Sportbike World banner

1 - 4 of 4 Posts

·
Registered
Joined
·
4,998 Posts
Discussion Starter #1

·
Registered
Joined
·
8,798 Posts
OLYMPIA, Wash. - Hurricane Katrina is figuring prominently in the campaign for a gas-tax revolt thousands of miles away.

As post-Katrina gasoline prices hover near the $3 mark in the West, Washington state voters have a chance on Nov. 8 to overturn a 9 1/2-cent gas tax hike the governor and lawmakers green-lighted in a rush of optimism a few months ago.

But Gov. Christine Gregoire and other advocates of an ambitious new 16-year transportation plan are specifically raising the specter of Katrina's destruction of New Orleans as a sales pitch for keeping the $5.5 billion tax increase.

The Gulf Coast devastation underscored the need to get ready here, the governor said. In the West, that means preparing for the Big One — an earthquake that could sink Washington's floating bridges or topple Seattle's Alaskan Way Viaduct, a double-decker bayshore freeway that carries over 100,000 motorists a day.

Computer models show the viaduct collapsing or toppling in a quake and other bridges also are considered at risk.

"The viaduct is our levees," Gregoire said, drawing a direct parallel between the rickety viaduct and the levees that left New Orleans vulnerable. "The earthquake is our hurricane."

But critics of the largest highway tax hike in state history say it's a bad, bloated program that won't fix congestion. And they say using the Katrina angle is an unseemly scare tactic.

Initiative 912 would largely undo the Democratic Legislature's multibillion-dollar transportation fix. More than 400,000 voters, stirred by conservative talk radio and sticker shock at the gas pump, qualified the measure in near-record time.

Pollsters have produced conflicting results. Independent pollster Stuart Elway reports a steady erosion of support for a measure that many once considered a slam dunk. His September poll shows it failing; other pollsters have it ahead.

Initiative foes have launched a media campaign that will top $2 million, with financing from Bill Gates and Microsoft, Boeing and other heavy hitters. They're outgunning the proponents 10-to-1.

The initiative would erase a 3-cent increase that went into effect in July, as well as the increases that lawmakers approved in advance for the next three years.

The new tax, fully implemented, would cost the average driver about $1 a week more, the state Department of Transportation calculates.

If repealed, the tax would revert to the old rate of 28 cents a gallon. At the current 31 cents, Washington is tied for eighth highest.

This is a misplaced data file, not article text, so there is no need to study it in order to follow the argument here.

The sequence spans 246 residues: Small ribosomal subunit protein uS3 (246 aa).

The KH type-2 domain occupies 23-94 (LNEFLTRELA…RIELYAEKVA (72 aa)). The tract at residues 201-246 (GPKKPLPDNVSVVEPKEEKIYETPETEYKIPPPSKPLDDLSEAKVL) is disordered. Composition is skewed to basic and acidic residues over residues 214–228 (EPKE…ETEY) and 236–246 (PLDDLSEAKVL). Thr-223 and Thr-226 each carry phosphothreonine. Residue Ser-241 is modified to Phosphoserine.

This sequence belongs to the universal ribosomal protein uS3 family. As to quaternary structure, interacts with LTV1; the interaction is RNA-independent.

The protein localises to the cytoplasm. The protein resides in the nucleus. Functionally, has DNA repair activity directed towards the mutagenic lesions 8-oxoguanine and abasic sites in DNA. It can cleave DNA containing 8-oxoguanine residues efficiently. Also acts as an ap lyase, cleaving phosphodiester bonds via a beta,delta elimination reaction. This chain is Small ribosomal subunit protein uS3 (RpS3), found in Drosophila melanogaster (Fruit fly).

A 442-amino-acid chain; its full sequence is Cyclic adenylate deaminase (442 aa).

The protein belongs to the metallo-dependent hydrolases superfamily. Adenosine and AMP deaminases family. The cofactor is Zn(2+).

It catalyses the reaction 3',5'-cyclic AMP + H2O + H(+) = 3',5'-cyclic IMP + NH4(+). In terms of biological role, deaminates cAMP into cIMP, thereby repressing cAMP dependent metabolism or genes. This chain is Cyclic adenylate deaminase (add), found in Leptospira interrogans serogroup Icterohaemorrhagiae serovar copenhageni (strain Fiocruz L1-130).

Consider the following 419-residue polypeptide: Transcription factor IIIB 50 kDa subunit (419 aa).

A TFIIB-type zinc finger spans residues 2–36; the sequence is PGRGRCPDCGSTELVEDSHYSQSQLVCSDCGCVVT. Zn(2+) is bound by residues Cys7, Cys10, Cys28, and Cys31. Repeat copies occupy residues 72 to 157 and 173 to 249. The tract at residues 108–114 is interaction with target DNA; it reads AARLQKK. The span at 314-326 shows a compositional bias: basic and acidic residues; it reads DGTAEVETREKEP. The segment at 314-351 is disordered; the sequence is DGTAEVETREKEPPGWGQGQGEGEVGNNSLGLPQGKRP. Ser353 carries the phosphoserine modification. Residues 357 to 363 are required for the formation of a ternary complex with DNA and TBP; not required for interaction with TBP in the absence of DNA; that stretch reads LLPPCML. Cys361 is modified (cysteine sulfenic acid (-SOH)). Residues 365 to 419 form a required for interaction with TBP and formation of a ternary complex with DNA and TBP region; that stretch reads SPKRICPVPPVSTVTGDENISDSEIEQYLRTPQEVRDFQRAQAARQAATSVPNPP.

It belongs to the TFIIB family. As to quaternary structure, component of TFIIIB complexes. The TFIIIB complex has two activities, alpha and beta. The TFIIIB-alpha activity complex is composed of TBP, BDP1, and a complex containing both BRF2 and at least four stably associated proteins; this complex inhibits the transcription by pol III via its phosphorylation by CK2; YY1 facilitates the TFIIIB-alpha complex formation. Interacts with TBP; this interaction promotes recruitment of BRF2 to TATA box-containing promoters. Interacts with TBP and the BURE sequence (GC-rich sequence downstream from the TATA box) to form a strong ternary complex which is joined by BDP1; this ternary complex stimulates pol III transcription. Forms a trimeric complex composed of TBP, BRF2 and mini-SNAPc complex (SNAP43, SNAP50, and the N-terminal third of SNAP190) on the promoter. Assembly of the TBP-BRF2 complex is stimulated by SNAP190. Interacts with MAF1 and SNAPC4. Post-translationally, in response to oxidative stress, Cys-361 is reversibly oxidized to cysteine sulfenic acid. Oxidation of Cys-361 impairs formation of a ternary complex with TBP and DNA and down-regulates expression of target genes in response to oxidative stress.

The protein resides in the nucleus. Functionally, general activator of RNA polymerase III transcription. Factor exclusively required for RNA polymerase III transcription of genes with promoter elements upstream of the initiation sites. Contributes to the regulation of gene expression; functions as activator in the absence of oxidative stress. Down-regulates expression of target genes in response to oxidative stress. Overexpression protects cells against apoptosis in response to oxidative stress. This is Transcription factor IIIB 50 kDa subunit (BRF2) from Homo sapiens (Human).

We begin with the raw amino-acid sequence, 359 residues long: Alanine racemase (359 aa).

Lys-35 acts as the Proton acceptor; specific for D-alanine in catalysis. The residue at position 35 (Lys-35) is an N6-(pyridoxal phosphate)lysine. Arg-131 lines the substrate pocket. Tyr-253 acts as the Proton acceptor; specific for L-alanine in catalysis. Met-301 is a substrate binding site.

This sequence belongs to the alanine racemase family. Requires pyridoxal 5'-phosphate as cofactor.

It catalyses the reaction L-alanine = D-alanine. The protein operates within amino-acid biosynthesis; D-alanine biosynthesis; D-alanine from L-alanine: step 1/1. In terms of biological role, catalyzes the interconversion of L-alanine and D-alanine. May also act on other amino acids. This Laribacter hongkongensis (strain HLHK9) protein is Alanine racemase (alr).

The campaign follows Oklahoma voters' overwhelming rejection of a nickel-a-gallon increase last month.

In many states, governors and lawmakers are considering rebates or tax freezes to ease the pain of soaring gas prices. Washington Republican lawmakers requested a three-month suspension of all state gas taxes. Gregoire and Democrats rejected that.

In September, Oklahoma voters overwhelmingly defeated a nickel increase in the price of gas, and eight cents for diesel. The initiative, the state's first since 1987, was proposed to raise money for road and bridge repairs.

Also in September, Hawaii's wholesale gas prices were tied by state law to those of select mainland markets, an attempt to save island motorists from unfair prices at the pump.

The Washington state initiative would erase $5.5 billion in gas tax revenue and bond proceeds over the next 16 years, gutting the most ambitious construction program ever approved for Washington.

The plan included money for 274 highway and bridge projects in every corner of the state, including $2 billion for the viaduct.

I-912 sponsors say the big tax hike was overly ambitious, particularly given the pinch of gas prices and the jittery economy. Without giving specifics, they insist that Olympia should make better use of existing revenue.

The runaway prices at the pump "do help our cause," said organizer Brett Bader. "People are struggling."
If I got all this right, the states are taking advantage of high gas prices to increase the gas tax? I'd expect that sort of thing from gas companies, but not from gov'ts..
 

·
Registered
Joined
·
1,992 Posts
Kevlar7R said:
Without reading the article, I will add a thought.

A lot of retailers took a loss on gas to keep things affordable during the price spike. Stations around here were selling gas below cost to keep customers happy. They deserve to recoup their losses. Thats just business.
Now I read the article, and it pretty much backs up what I just said. :)
 
1 - 4 of 4 Posts
Top